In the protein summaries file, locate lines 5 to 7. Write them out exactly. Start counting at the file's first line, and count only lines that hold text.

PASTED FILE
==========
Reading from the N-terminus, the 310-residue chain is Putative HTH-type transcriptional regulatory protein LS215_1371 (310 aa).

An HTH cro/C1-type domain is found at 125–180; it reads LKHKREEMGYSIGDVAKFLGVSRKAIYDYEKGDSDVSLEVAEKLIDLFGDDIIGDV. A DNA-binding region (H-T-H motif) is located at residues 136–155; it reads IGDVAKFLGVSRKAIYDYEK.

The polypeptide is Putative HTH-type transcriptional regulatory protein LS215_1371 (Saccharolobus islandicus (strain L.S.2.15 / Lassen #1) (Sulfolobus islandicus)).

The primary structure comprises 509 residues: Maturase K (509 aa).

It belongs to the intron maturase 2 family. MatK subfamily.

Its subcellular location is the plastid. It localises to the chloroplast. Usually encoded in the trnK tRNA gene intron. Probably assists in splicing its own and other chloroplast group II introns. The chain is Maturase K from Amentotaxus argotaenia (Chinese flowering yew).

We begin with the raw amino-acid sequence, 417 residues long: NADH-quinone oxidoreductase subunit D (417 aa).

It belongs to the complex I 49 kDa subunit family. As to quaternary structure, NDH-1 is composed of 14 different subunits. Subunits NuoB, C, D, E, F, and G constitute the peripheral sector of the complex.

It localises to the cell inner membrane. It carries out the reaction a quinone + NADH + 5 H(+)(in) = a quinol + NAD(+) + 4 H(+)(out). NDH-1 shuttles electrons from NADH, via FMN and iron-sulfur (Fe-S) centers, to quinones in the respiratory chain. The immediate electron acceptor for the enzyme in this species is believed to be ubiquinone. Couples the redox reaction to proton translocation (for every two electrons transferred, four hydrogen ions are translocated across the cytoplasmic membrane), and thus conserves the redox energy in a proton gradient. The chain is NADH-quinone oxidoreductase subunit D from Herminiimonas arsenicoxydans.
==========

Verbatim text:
It belongs to the intron maturase 2 family. MatK subfamily.

Its subcellular location is the plastid. It localises to the chloroplast. Usually encoded in the trnK tRNA gene intron. Probably assists in splicing its own and other chloroplast group II introns. The chain is Maturase K from Amentotaxus argotaenia (Chinese flowering yew).

We begin with the raw amino-acid sequence, 417 residues long: NADH-quinone oxidoreductase subunit D (417 aa).